The Euler angles are used to indicate the orientation of an object in space. See also Tait-Bryan angles.
Two different ways to define the orientation, i.e. two different sets of angles.
The first way is the only one used in solid mechanics, the angles are noted (ψ,θ,φ). In materials sciences, Bunge, who is one of the reference in crystallite orientation, uses different names: (φ1,Φ,φ2). Additionally, he defines the orientation with another variant of Euler angles where the second rotation is performed around the new y-axis; these angles ares called (Ψ,Θ,Φ), although they are totally different from the angles named with the lower-case version of the same greek letters.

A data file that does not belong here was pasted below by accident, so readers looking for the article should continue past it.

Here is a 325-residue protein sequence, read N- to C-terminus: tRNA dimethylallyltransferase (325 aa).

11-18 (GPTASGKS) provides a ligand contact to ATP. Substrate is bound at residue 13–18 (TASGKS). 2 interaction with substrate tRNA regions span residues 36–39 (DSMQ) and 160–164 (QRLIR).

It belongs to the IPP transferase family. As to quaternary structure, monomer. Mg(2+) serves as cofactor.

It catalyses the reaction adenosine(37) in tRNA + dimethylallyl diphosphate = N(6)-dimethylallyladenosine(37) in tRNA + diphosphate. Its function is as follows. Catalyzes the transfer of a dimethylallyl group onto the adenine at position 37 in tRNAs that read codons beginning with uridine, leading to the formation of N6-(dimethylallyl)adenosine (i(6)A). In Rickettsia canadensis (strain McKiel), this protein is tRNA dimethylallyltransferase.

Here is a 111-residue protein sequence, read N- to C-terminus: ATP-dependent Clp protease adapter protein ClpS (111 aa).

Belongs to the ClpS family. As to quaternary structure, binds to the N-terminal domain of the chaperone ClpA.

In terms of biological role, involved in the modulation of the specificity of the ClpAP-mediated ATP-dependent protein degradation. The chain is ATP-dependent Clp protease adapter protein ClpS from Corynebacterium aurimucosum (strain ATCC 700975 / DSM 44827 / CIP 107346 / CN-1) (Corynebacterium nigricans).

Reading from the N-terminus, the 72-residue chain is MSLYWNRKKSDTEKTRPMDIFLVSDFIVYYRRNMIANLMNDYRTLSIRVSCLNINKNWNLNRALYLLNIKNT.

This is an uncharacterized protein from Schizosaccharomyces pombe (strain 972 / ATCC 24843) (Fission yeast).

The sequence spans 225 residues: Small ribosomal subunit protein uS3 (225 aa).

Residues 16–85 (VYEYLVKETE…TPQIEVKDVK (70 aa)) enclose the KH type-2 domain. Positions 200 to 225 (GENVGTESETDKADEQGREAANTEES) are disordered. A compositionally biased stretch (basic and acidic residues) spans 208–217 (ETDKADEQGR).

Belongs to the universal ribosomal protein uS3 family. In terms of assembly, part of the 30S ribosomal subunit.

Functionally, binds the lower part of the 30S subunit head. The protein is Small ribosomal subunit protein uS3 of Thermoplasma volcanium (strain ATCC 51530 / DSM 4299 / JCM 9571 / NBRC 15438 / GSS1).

The determination of the orientation can be viewed as a generalization of the spherical coordinates: ρ is not of interest, but an additional angle ω must be defined. This definition can help understanding the concept, but is never used in practice; only the Euler angles are used.
Euler rotations of the Earth. Intrinsic (green), Precession (blue) and Nutation (red)
Three axes z-x-z-gimbal showing Euler angles. External frame and external axis 'x' are not shown. Axes 'Y' are perpendicular to each gimbal ring
Stereoscopic image of Euler angles, showing intermediate frames